Earlier this year, the BBC aired two shows about drone safety. DJI has formally filed a complaint against the BBC in an open letter, calling them out for “sensationalist” and “biased” program about drones.
The first of the two shows is BBC Panorama’s “The Gatwick Drone Attack,” aired on 15 April 2019. The second was aired on 1 July, and it’s BBC Horizon’s “Britain’s Next Air Disaster? Drones.” Shortly after the second show was premiered, DJI filed a complaint. The company’s Director of Marketing and Corporate Communication, Dr. Barbara Stelzner, published an open letter to the BBC. She accuses the BBC of “one-sided reporting based on hearsay.” She adds that both shows “fall very short of informing and educating viewers in an impartial and accurate manner.”
Perhaps you remember the drone incident at Gatwick Airport last year. The focus of the first show was on this event, and Stelzner writes that it’s BBC’s duty “to paint a more nuanced picture of the events at Gatwick.” When it comes to “Britain’s Next Air Disaster? Drones,” Stelzner points out that “only about one minute of an hour-long programme was given to the multitude of benefits that drone technology has to offer society.” The DJI’s open letter was originally published on DJI’s website, but the link doesn’t seem to be working any longer. However, if you’d like to read the letter in full, it’s also published on sUAS News.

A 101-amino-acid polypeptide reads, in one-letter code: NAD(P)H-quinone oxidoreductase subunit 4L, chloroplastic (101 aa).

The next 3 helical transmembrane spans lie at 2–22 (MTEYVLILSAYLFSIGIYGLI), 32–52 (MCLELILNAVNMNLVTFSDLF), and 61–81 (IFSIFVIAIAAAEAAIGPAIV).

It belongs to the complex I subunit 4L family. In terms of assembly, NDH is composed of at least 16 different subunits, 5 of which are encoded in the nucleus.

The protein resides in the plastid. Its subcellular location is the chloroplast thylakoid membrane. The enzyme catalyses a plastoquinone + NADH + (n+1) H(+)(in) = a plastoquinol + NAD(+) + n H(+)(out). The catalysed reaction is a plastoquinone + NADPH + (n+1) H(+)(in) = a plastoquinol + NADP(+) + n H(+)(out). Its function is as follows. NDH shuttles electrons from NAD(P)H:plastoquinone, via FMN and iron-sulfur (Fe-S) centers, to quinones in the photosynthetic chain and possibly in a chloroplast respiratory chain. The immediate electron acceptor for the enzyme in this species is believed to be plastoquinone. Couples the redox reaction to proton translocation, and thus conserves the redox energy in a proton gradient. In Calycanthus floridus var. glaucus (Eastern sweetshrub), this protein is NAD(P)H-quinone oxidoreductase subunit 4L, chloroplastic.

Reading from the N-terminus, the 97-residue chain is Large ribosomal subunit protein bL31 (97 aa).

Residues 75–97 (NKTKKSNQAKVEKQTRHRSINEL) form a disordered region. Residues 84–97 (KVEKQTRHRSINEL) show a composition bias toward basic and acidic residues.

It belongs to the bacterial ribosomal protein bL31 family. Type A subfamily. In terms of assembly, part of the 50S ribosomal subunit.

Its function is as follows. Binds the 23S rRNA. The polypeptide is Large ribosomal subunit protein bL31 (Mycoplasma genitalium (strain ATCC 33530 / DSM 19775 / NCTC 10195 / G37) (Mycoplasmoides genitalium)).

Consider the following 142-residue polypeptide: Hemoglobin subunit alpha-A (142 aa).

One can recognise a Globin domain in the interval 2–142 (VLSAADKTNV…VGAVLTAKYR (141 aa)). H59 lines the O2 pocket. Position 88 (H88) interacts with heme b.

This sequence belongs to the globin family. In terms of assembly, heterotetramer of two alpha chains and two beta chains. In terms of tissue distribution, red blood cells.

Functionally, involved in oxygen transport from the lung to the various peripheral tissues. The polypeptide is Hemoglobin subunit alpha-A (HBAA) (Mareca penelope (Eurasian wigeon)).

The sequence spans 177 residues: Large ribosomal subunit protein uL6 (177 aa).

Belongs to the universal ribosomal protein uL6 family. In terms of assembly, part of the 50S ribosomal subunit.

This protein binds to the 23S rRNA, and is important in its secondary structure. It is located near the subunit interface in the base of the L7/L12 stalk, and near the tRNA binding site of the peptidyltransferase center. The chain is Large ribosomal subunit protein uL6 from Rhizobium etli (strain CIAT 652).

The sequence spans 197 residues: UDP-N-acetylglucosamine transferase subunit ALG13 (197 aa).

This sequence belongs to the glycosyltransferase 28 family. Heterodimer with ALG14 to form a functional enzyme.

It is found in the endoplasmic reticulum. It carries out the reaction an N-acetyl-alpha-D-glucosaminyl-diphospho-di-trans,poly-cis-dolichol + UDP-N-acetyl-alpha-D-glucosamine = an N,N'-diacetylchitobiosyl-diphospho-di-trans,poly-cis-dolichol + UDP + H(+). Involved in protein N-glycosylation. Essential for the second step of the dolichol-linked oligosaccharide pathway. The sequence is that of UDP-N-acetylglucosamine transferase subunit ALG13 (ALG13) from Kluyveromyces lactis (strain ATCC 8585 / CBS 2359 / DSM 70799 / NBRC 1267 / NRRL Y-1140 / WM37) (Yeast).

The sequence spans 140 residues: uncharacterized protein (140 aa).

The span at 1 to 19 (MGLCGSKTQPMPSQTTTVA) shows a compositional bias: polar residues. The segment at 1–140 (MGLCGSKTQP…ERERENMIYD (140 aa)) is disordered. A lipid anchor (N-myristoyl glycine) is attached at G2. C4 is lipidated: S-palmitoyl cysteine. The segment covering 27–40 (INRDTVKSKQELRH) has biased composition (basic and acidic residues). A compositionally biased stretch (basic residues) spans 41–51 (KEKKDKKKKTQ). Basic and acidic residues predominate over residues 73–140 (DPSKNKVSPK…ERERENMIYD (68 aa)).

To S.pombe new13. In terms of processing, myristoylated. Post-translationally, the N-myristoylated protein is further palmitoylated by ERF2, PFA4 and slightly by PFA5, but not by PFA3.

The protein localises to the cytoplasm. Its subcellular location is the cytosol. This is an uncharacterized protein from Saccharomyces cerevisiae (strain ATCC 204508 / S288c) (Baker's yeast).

Only a day after DJI publishing the letter, BBC responded to criticism. According to Commercial Drone Professional, a BBC spokesperson said that the investigation was “justified, fair and impartial.”
“From the outset, and repeatedly during the film the positive uses of drones and the efforts the industry has taken to make them safe was referred to. The film does not claim that drone technology is unsafe, but rather that in can be used maliciously when in the wrong hands. Indeed, as drone users ourselves the BBC is well aware of the positive benefits of them when used appropriately.”
DJI has already fought against a negative depiction of drones. Perhaps you remember a video showing what happens when a drone hits an airplane wing. DJI claimed that it was unrealistic, misleading and damaging to the company’s reputation, and demanded its removal.
On the one hand, DJI is working on strengthening the geofencing system so that the incidents like those at Gatwick or Heathrow don’t happen again. In my opinion, it was not the BBC’s intention to harm the company with its programs. After all, we can hardly blame DJI for irresponsible or malicious drone pilots. It seems to me that the BBC’s focus was simply on the possible negative uses of drones if they get in wrong hands. Considering that drones are becoming more widely available, I guess we’ll see a rise in both their good and bad uses.